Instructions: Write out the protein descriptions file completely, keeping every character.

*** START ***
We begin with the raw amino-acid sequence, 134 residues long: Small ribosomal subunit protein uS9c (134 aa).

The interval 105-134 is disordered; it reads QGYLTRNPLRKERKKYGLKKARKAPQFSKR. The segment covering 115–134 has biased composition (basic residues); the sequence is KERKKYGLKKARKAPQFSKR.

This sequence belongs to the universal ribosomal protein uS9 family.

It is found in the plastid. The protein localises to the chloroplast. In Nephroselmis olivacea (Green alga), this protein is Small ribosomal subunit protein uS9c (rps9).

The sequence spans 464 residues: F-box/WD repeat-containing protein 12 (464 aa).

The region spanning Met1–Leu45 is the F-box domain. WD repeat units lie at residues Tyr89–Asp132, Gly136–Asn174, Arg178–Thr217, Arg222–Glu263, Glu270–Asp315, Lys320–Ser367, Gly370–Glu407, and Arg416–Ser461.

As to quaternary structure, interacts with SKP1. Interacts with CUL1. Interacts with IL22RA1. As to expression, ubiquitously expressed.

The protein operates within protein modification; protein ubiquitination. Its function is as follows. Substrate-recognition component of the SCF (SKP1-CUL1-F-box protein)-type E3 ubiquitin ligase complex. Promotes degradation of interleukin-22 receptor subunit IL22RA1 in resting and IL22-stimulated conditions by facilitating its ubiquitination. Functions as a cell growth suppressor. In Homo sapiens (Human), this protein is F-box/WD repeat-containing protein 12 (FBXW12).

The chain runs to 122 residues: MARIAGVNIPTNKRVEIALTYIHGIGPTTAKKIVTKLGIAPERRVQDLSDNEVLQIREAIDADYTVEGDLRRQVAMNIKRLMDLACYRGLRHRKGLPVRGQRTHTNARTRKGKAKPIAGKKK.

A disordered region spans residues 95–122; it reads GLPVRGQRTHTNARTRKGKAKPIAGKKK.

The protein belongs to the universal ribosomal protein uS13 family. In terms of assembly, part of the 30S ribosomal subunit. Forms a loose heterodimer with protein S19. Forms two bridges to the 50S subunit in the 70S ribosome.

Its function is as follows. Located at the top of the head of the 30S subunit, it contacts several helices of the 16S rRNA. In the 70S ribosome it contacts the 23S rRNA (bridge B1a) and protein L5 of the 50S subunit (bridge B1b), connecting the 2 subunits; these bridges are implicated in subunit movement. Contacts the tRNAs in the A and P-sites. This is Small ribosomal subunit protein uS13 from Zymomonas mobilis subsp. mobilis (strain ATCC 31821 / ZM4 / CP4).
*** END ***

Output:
We begin with the raw amino-acid sequence, 134 residues long: Small ribosomal subunit protein uS9c (134 aa).

The interval 105-134 is disordered; it reads QGYLTRNPLRKERKKYGLKKARKAPQFSKR. The segment covering 115–134 has biased composition (basic residues); the sequence is KERKKYGLKKARKAPQFSKR.

This sequence belongs to the universal ribosomal protein uS9 family.

It is found in the plastid. The protein localises to the chloroplast. In Nephroselmis olivacea (Green alga), this protein is Small ribosomal subunit protein uS9c (rps9).

The sequence spans 464 residues: F-box/WD repeat-containing protein 12 (464 aa).

The region spanning Met1–Leu45 is the F-box domain. WD repeat units lie at residues Tyr89–Asp132, Gly136–Asn174, Arg178–Thr217, Arg222–Glu263, Glu270–Asp315, Lys320–Ser367, Gly370–Glu407, and Arg416–Ser461.

As to quaternary structure, interacts with SKP1. Interacts with CUL1. Interacts with IL22RA1. As to expression, ubiquitously expressed.

The protein operates within protein modification; protein ubiquitination. Its function is as follows. Substrate-recognition component of the SCF (SKP1-CUL1-F-box protein)-type E3 ubiquitin ligase complex. Promotes degradation of interleukin-22 receptor subunit IL22RA1 in resting and IL22-stimulated conditions by facilitating its ubiquitination. Functions as a cell growth suppressor. In Homo sapiens (Human), this protein is F-box/WD repeat-containing protein 12 (FBXW12).

The chain runs to 122 residues: MARIAGVNIPTNKRVEIALTYIHGIGPTTAKKIVTKLGIAPERRVQDLSDNEVLQIREAIDADYTVEGDLRRQVAMNIKRLMDLACYRGLRHRKGLPVRGQRTHTNARTRKGKAKPIAGKKK.

A disordered region spans residues 95–122; it reads GLPVRGQRTHTNARTRKGKAKPIAGKKK.

The protein belongs to the universal ribosomal protein uS13 family. In terms of assembly, part of the 30S ribosomal subunit. Forms a loose heterodimer with protein S19. Forms two bridges to the 50S subunit in the 70S ribosome.

Its function is as follows. Located at the top of the head of the 30S subunit, it contacts several helices of the 16S rRNA. In the 70S ribosome it contacts the 23S rRNA (bridge B1a) and protein L5 of the 50S subunit (bridge B1b), connecting the 2 subunits; these bridges are implicated in subunit movement. Contacts the tRNAs in the A and P-sites. This is Small ribosomal subunit protein uS13 from Zymomonas mobilis subsp. mobilis (strain ATCC 31821 / ZM4 / CP4).